The Bishop as politician

As one news day rolls into the next the Buffalo News and many, many television and radio newscasts have become swamped with stories concerning the investigations of clergy accused of pedophilia and sexual abuse in Western New York. Increasingly the focus has expanded to the handling of such issues by the Roman Catholic Diocese of Buffalo. The face of the Diocese, Bishop Richard Malone, has been at the eye of the storm.

Pretty much all stories manage to work in a comment about how the scandals go back decades, with the Diocese under the management of several bishops over that time. That being said, Bishop Malone is the man in charge now. Continue reading

The Biden base

We have gone through the second round of debates among 20 Democrats running for president. The most recent sessions might be described as the elimination round of a game show.

It is hard to get an assessment of any candidate when they are talking, in a two-plus hour period, for just nine or ten minutes – with nine other people are also trying to make an impression on the voting public. It is not a great way to sort things out, but there aren’t a lot of appropriate alternatives. Continue reading

Regardless of what the Barr Report claims, there are plenty of reasons to hold Trump accountable

“A man hears what he wants to hear, and disregards the rest…” Simon and Garfunkel

So it’s finally out. The Mueller Report, that is. Followed just 48 hours later by the long awaited Barr Report.

Working overtime during the past weekend, Attorney General William Barr and his gang of Republican-appointed attorneys digested twenty-two months of work by the Office of Special Counsel and wrapped it all up in a concise four-page political summary. Continue reading

When the Republican Party claimed to be fiscal conservatives and constitutionalists; Roger (Stone) and me

You don’t need to think too far back to remember a time when the Republican Party touted the idea that they were the party of fiscal responsibility. They also said they were constitutionalists or originalists.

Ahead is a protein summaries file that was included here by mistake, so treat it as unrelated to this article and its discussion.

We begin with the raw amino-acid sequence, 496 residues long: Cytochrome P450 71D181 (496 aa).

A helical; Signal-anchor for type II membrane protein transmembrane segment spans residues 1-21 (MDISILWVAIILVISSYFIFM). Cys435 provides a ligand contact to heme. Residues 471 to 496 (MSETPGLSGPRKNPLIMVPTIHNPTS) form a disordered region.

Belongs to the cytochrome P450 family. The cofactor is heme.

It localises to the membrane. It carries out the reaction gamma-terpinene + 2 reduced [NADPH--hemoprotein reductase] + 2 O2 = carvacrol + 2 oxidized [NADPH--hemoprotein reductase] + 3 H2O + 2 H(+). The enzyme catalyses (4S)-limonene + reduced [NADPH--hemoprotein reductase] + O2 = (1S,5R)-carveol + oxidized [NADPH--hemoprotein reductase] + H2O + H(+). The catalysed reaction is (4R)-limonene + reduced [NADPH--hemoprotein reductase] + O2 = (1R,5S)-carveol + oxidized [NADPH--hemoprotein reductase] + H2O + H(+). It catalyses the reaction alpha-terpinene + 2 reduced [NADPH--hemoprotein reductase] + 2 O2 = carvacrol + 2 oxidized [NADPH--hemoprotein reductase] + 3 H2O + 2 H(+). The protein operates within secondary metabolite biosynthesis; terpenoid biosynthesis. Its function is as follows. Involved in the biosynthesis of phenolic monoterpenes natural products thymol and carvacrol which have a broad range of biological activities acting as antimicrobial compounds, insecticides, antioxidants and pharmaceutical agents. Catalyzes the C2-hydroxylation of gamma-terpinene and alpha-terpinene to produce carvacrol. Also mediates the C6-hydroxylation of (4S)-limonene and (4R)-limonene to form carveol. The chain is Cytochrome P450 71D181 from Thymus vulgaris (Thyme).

This is not to say that the Republicans were always pure about such subjects. They took great joy in quickly turning the Clinton budget surpluses into deficits with the Bush tax cuts of 2001. Continue reading

Will Sanders crowd out the other progressive senators? And a couple footnotes on the Erie County Executive race

Welcome to Sunshine Week. Politics and Other Stuff does its part by writing about public institutions that need some sunlight. Sometimes it’s necessary to comfort the afflicted and to afflict the comfortable.

I haven’t watched American Idol or Survivor in a long time, but it seems like we are living in the political version of those TV reality shows at the moment. The Democratic presidential sweepstakes has people coming in; dropping out; trying to decide what to do – it seems like nearly every day.

I’m sure it is just a coincidence, but why did all the “progressive” senator Democratic presidential candidates all seem to enter the 2020 race in a bunch? And now there may be the march of the moderates – some governors, plus former Vice President Joe Biden. Is Beto O’Rourke in this bunch too? Continue reading

Civility and trust don’t come easy

Back in the days when a real Republican was President of the United States, people like Ronald Reagan and George H. W. Bush ruled the land with strength, grace and eloquence. Democrats fought Republicans over policy, but could still occasionally work together. Compromise was not a dirty word.

That seems so long ago, but as the nation honors the memory of H.W. this week there have been lots of commentaries about how it used to be. Reagan talked about a “city upon a hill.” Bush spoke of “a thousand points of lights.” They were trying to inspire the country by speaking of charity and volunteerism. Continue reading

The mid-term election day edition of facts, observations and heard-on-the-streets

Today is Election Day – the mid-term of all mid-terms. This one feels a lot different. Sort of like Super Bowl Sunday, especially when your team was playing that day. Come on, you can remember how that felt.

I’m not offering any specific predictions here. After all that has been said, written and done, you can draw your own conclusions about what is about to happen. Try to be objective, because like it or not we are all about to come face-to-face with political reality. Continue reading